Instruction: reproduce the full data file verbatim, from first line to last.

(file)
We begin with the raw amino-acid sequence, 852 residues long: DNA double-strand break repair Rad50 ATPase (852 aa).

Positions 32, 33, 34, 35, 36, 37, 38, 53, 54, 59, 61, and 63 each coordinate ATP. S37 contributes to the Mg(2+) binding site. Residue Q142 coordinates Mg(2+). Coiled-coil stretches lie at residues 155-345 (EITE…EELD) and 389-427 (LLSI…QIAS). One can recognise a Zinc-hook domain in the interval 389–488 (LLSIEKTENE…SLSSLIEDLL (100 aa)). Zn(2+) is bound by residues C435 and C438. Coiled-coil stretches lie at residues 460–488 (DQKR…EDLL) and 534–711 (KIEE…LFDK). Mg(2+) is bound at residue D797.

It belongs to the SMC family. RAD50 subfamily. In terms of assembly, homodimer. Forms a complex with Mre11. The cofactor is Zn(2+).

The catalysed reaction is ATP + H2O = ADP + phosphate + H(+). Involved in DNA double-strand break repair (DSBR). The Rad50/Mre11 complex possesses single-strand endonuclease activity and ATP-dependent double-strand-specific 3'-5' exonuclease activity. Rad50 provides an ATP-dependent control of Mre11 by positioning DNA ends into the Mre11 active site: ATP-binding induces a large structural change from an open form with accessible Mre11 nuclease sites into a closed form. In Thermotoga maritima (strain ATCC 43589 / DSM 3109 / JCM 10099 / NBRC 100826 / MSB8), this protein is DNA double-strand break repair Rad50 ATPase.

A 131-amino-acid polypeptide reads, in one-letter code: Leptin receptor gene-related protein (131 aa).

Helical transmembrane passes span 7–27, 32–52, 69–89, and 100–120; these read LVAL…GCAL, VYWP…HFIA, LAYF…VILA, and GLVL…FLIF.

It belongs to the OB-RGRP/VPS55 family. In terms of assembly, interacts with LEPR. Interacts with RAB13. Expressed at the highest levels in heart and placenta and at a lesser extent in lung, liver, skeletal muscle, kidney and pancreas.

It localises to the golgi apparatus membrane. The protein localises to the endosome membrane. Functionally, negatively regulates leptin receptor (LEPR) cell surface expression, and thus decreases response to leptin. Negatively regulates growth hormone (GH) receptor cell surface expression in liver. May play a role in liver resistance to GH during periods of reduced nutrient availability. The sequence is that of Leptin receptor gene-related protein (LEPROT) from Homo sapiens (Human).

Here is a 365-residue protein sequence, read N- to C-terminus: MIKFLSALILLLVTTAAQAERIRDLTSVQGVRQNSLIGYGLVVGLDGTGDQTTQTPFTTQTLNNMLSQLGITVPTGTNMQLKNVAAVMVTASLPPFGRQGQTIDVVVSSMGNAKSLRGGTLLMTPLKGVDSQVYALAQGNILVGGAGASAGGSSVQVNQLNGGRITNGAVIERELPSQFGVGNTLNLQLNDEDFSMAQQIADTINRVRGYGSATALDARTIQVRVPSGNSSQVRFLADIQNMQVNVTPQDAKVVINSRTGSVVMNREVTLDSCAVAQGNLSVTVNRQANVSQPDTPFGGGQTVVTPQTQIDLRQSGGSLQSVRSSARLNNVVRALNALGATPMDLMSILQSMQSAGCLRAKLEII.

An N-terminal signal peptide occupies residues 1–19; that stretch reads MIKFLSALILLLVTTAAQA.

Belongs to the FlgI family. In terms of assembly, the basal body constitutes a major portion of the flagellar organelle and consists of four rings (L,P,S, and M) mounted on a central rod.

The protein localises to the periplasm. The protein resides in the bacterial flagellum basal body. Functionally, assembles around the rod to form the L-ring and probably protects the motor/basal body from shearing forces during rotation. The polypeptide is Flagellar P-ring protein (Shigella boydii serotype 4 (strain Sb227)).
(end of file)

We begin with the raw amino-acid sequence, 852 residues long: DNA double-strand break repair Rad50 ATPase (852 aa).

Positions 32, 33, 34, 35, 36, 37, 38, 53, 54, 59, 61, and 63 each coordinate ATP. S37 contributes to the Mg(2+) binding site. Residue Q142 coordinates Mg(2+). Coiled-coil stretches lie at residues 155-345 (EITE…EELD) and 389-427 (LLSI…QIAS). One can recognise a Zinc-hook domain in the interval 389–488 (LLSIEKTENE…SLSSLIEDLL (100 aa)). Zn(2+) is bound by residues C435 and C438. Coiled-coil stretches lie at residues 460–488 (DQKR…EDLL) and 534–711 (KIEE…LFDK). Mg(2+) is bound at residue D797.

It belongs to the SMC family. RAD50 subfamily. In terms of assembly, homodimer. Forms a complex with Mre11. The cofactor is Zn(2+).

The catalysed reaction is ATP + H2O = ADP + phosphate + H(+). Involved in DNA double-strand break repair (DSBR). The Rad50/Mre11 complex possesses single-strand endonuclease activity and ATP-dependent double-strand-specific 3'-5' exonuclease activity. Rad50 provides an ATP-dependent control of Mre11 by positioning DNA ends into the Mre11 active site: ATP-binding induces a large structural change from an open form with accessible Mre11 nuclease sites into a closed form. In Thermotoga maritima (strain ATCC 43589 / DSM 3109 / JCM 10099 / NBRC 100826 / MSB8), this protein is DNA double-strand break repair Rad50 ATPase.

A 131-amino-acid polypeptide reads, in one-letter code: Leptin receptor gene-related protein (131 aa).

Helical transmembrane passes span 7–27, 32–52, 69–89, and 100–120; these read LVAL…GCAL, VYWP…HFIA, LAYF…VILA, and GLVL…FLIF.

It belongs to the OB-RGRP/VPS55 family. In terms of assembly, interacts with LEPR. Interacts with RAB13. Expressed at the highest levels in heart and placenta and at a lesser extent in lung, liver, skeletal muscle, kidney and pancreas.

It localises to the golgi apparatus membrane. The protein localises to the endosome membrane. Functionally, negatively regulates leptin receptor (LEPR) cell surface expression, and thus decreases response to leptin. Negatively regulates growth hormone (GH) receptor cell surface expression in liver. May play a role in liver resistance to GH during periods of reduced nutrient availability. The sequence is that of Leptin receptor gene-related protein (LEPROT) from Homo sapiens (Human).

Here is a 365-residue protein sequence, read N- to C-terminus: MIKFLSALILLLVTTAAQAERIRDLTSVQGVRQNSLIGYGLVVGLDGTGDQTTQTPFTTQTLNNMLSQLGITVPTGTNMQLKNVAAVMVTASLPPFGRQGQTIDVVVSSMGNAKSLRGGTLLMTPLKGVDSQVYALAQGNILVGGAGASAGGSSVQVNQLNGGRITNGAVIERELPSQFGVGNTLNLQLNDEDFSMAQQIADTINRVRGYGSATALDARTIQVRVPSGNSSQVRFLADIQNMQVNVTPQDAKVVINSRTGSVVMNREVTLDSCAVAQGNLSVTVNRQANVSQPDTPFGGGQTVVTPQTQIDLRQSGGSLQSVRSSARLNNVVRALNALGATPMDLMSILQSMQSAGCLRAKLEII.

An N-terminal signal peptide occupies residues 1–19; that stretch reads MIKFLSALILLLVTTAAQA.

Belongs to the FlgI family. In terms of assembly, the basal body constitutes a major portion of the flagellar organelle and consists of four rings (L,P,S, and M) mounted on a central rod.

The protein localises to the periplasm. The protein resides in the bacterial flagellum basal body. Functionally, assembles around the rod to form the L-ring and probably protects the motor/basal body from shearing forces during rotation. The polypeptide is Flagellar P-ring protein (Shigella boydii serotype 4 (strain Sb227)).